The U.S. government requires that applicants in candidacy for permanent residence in the United States, or green card, attend an interview. Candidates living abroad will be interviewed at a U.S. consulate. Those going through the process in the U.S. will be interviewed at any of the offices of the U.S. Citizenship and Immigration Services (USCIS).
Check out our 7 guidelines on how to pass the green card interview process:
1. Double Check Your Application Beforehand
The interview will address your answers in your immigration application. Double check all the forms, attached evidence and certified translations, whether or not you had a third party prepare them. Know your answers to the application questions beforehand as well. For instance, you don't want to declare to the immigration officer that you have fewer, or more, people living with you than otherwise declared in your papers. You don't want to risk casting doubt on the veracity of your application.
2. Provide Evidence for Any Changes to Your Application
Update your immigration application forms with any new information that has changed in the weeks since last the documents were submitted. Be prepared to provide evidence of the recent changes, such as a name change or new address. For marital status changes, regarding a family visa situation, be sure all green card visa applicants still qualify under rules of the process. An “unmarried child” candidate, for example, has to remain single when applying for permanent residence.
3. Don't Bend the Truth
Not telling the truth during an immigration interview can seriously endanger your application with USCIS authorities. If you feel you need to change the facts, consult with an immigration lawyer beforehand.
This does not mean you should readily volunteer any information that might be construed as negative. Candidly answer the interview questions that are asked but don't provide more information than what is necessary.
4. Expect Many Personal Questions in Marriage-Based Visa Interviews
Marriage-based green card applicants are carefully questioned by immigration officers. The USCIS authorities will probe your marriage and shared living situation and ask for wedding pictures, communications you've had with each other, home leases, joint credit card bills, shared bills such as phone and utility bills, etc.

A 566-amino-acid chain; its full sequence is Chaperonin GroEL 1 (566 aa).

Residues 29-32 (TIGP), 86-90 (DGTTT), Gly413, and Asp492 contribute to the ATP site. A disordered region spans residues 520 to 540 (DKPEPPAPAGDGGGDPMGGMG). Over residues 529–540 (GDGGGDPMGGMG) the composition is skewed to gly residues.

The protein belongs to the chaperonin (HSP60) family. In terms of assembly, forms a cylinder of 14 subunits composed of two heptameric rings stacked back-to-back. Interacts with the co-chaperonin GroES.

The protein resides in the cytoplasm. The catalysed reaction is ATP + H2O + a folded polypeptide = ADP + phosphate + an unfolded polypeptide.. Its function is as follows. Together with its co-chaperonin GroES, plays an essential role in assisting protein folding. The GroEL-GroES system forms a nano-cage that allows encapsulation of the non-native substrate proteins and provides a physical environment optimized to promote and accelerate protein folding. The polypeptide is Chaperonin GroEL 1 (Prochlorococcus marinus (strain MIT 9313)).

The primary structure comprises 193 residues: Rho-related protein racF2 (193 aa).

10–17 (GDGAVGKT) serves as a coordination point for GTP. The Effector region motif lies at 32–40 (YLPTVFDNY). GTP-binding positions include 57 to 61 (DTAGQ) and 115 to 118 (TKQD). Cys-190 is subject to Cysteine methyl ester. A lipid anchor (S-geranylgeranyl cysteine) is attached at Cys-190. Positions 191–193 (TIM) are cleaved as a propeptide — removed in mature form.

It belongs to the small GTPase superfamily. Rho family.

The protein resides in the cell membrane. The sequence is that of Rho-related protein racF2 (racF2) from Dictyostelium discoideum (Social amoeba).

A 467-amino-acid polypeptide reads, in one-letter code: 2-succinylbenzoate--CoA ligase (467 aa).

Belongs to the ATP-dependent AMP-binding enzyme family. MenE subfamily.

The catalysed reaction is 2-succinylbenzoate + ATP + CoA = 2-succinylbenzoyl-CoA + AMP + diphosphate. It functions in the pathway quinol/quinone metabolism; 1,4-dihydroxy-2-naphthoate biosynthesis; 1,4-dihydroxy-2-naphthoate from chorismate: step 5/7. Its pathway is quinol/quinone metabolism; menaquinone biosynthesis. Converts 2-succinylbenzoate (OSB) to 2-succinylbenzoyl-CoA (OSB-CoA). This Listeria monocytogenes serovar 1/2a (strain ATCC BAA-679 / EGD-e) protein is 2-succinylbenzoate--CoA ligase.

Very specific questions will be asked during the interview, such as the circumstances of your first encounter, what you both ate during your last meal together, your first date, scars or birthmarks, what the names of extended family members are, where certain items in your home are, who does which household chore, etc. The officer is free to come up with any personal question of his or her liking.
You and your spouse should carefully prepare for the interview beforehand, in light of the fact that couples can forget many details of their joint lives together. Facts such as how many guests attended the wedding or what gifts were given at a birthday may be forgotten, so prepare accordingly.
The immigration officer will observe your mutual body language. While small gestures like holding hands may help your case, don't take it too far and have it look like you are faking it to make a favorable impression.
If the immigration officer suspects marriage fraud, s/he may interview the both of you separately and then afterwards compare your answers. It may also happen that the officer will stop by your home to verify that you are indeed a couple living together.
5. Be Polite and Calm Throughout the Interview
Immigration officers conduct several interviews a day and would appreciate your cooperation in not needlessly taking up their time with excessive chatter or tardiness. If the officer misunderstands an answer or appears suspicious of something said, simply point out the facts in a calm manner. Consider booking an interpreter through a professional legal interpretation services provider when your spouse doesn't speak English well. You want the immigration officer to trust every word he or she is saying.
6. Next Steps If You Fail the Interview
Most immigration applications are not rejected outright and are given in-depth consideration. When an officer is in doubt over your application, they will usually ask for additional evidence. However, if despite all this, your application is denied, you may appeal using an I-290B form. At this stage, you would also do well to hire a lawyer to make sure your appeal is handled correctly.
7. Your Attorney Will Prepare You
An immigration attorney can help prepare you for your green card interview and help you understand what the interview questions will be like. S/He can conduct a mock interview and make sure the process is something you and your family can anticipate. You may also go to the interview with your lawyer, who will safeguard your rights or clear up points of confusion.
Nerve-wracking as the green card interview process may be, preparing sufficiently beforehand ensures solid success. If you're still in doubt, hiring an immigration attorney will give you the confidence and guidance you need to navigate through the process well. When you have an expert professional helping you along the way, you're more likely to pass the interview test with flying colors.
If you have no plans to hire an attorney, review our guidelines. Our pointers will help you get on the straightest path to obtaining a green card -- follow these to the "t," and you'll be well on your way!